Using Pandas easily with Cassandra

Using Pandas easily with Cassandra

BY Aaron Benz, Charlie Hack
Spring 2015

available in Github.

Pandas interface for Cassandra.

What is it?

caspanda is a Python module combines Apache Cassandra with Python’s Pandas module… aka caspanda. Its overall goal is to give the user the ability to seperate Cassandra’s NoSQL backend from the user’s front end experience. Ultimately, it hopes to provide Data Scientists who use Pandas the ability to easily use Cassandra.

It is still very early in its developement, but it plans on using the multi-indexing/pivot ability and the time series functionality available in Pandas to automatically sort and organize a data coming from Cassandra according to its schema. Additionally, it hopes to allow the user to easily insert data back into cassandra without ever having to speak CQL.

Main Features

Here are a few of the things caspanda currently does:

- Puts queried data into a Pandas Dataframe
- Stores data into Cassandra using CassandraFrames (uses sync and async methods)
- Describes the structure of Cassandra Tables in a hierarchical way


One of the main objectives of Caspandas is being able to easily understand and use Cassandra. Unfortunately, many can be misled or lack the understanding of how Cassandra actually stores it’s data. The attempt below is meant to give you a conceptual understanding of the hierarchy that the data is really stored in.

The example table sold_cars demonstrates a data model that might exist if you wanted to store the information about sold cars. It stores information about a sale according to the make and state of the car, and then stores the information by day and time. So, the query pattern would specify the makeand state, and then give you the ability to choose a date range.

Conceptually this might make since, but the way in which it is written down in CQL if often difficult to grasp for anyone not seasoned in Cassandra. So, we have tried to make this much more simple. First, connect to Cassandra and create the table sold_cars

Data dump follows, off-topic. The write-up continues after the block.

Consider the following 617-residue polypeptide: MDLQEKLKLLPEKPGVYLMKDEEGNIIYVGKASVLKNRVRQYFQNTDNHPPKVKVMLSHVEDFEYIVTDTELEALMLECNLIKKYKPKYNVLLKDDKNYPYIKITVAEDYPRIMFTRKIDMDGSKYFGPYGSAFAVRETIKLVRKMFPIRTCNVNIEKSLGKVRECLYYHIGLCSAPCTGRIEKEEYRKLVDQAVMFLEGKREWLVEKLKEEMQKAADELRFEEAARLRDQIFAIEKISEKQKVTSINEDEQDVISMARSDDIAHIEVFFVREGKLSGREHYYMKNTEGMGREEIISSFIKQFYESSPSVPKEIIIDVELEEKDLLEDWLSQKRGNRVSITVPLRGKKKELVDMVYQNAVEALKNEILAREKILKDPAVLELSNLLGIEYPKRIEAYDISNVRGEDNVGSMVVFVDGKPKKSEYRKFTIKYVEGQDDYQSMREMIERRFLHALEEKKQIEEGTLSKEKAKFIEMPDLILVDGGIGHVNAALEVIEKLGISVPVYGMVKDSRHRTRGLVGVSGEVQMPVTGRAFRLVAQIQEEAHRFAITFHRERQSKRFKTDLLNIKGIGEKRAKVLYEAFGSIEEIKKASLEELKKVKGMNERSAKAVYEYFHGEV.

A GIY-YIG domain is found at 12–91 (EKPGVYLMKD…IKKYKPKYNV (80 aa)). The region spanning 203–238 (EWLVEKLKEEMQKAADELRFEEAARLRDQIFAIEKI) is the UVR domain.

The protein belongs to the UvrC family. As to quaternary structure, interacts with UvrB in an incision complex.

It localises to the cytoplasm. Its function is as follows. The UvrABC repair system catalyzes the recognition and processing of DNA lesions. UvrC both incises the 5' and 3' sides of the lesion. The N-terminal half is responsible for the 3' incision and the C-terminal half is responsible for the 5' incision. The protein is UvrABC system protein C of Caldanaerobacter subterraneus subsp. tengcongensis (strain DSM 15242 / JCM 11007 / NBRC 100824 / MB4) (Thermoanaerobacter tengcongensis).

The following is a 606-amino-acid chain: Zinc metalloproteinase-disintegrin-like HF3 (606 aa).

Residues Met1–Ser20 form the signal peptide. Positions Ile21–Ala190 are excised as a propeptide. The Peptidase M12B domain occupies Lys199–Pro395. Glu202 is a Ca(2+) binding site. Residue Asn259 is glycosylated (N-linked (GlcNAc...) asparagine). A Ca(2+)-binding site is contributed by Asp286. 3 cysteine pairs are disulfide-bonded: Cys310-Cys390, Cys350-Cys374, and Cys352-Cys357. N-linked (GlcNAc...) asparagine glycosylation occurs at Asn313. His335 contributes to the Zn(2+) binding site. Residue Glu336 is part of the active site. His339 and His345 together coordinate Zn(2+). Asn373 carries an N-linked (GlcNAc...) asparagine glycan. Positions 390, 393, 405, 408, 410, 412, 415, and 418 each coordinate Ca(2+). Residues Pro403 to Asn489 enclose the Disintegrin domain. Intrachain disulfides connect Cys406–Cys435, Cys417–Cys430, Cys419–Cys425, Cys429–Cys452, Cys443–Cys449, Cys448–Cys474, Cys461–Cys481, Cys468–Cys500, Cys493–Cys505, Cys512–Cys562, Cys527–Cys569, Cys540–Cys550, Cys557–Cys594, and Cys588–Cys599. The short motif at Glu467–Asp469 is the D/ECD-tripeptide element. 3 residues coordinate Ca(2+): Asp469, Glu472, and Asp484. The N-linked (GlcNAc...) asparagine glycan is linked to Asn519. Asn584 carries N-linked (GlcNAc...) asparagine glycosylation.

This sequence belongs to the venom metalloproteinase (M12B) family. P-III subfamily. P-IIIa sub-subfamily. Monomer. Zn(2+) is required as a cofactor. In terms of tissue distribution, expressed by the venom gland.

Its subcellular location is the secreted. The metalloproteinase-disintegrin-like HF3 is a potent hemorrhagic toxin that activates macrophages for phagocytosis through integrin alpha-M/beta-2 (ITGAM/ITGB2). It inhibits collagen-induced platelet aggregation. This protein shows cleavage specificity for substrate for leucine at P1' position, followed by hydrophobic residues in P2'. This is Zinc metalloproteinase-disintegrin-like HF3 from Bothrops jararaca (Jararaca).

from caspanda.bear import CasPanda

cl = CasPanda()
session = cl.connect()
session.execute("""CREATE KEYSPACE IF NOT EXISTS tests WITH REPLICATION = { 'class' : 'SimpleStrategy',
                    'replication_factor' : 1 };""")
session.execute("""CREATE TABLE IF NOT EXISTS sold_cars (
    make text,
    state text,
    day timestamp,
    event_time timestamp,
    dealership text,
    salesman text,
    year int,
    account_lead text static,
    distributor_lead text static,
    PRIMARY KEY ((make, state), day, event_time));""")

Now that the table has been created, let’s visualize it. This breaks down the names of the columns in a hierarchical fashion that demonstrates how it is actually stored. So for example, The make and statecolumns define a group of data. That group is ordered and stored by day, and then by event_time. Then, for each event_time, there are fields for a dealershipyear, and salesman. Additionally, there is a single value column stored on the same level as day, which is distributor and account_lead.

Said differently, for every make and state, there is one distributor_lead and one account_lead. Also, for every make and state, there can be a combination of dealershipyear, and salesman defined by (indexed by) a day and then by an event_time

print cl.keyspaces["tests"].tables["albums"].describe()

#make, state
#       day
#           event_time
#               dealership
#               year
#               salesman
#       distributor_lead
#       account_lead

The traditional method for viewing this in CQL is this:

print cl.metadata.keyspaces["tests"].tables["sold_cars"].export_as_string()

#CREATE TABLE tests.sold_cars (
#    make text,
#    state text,
#    day timestamp,
#    event_time timestamp,
#    account_lead text static,
#    dealership text,
#    distributor_lead text static,
#    salesman text,
#    year int,
#    PRIMARY KEY ((make, state), day, event_time)
#    AND bloom_filter_fp_chance = 0.01
#    AND caching = '{"keys":"ALL", "rows_per_partition":"NONE"}'
#    AND comment = ''
#    AND compaction = {'min_threshold': '4', 'class': 'org.apache.cassandra.db.compaction.SizeTieredCompactionStrategy', 'max_threshold': '32'}
#    AND compression = {'sstable_compression': ''}
#    AND dclocal_read_repair_chance = 0.1
#    AND default_time_to_live = 0
#    AND gc_grace_seconds = 864000
#    AND max_index_interval = 2048
#    AND memtable_flush_period_in_ms = 0
#    AND min_index_interval = 128
#    AND read_repair_chance = 0.0
#    AND speculative_retry = '99.0PERCENTILE';

With that being said, please feel free to reach out to us for comments/suggestions/questions.

There are also some more examples for calling data from Cassandra and inserting it back using only a Pandas Dataframe (which we called a CassandraFrame), in bin/


$ python install or $ pip install -e . You’ll also need Cassandra:

$ brew install cassandra


There are some unit and integration tests in the caspanda/tests/ directory.

Run from the command line with

$ nosetests


  • grep -r TODO .

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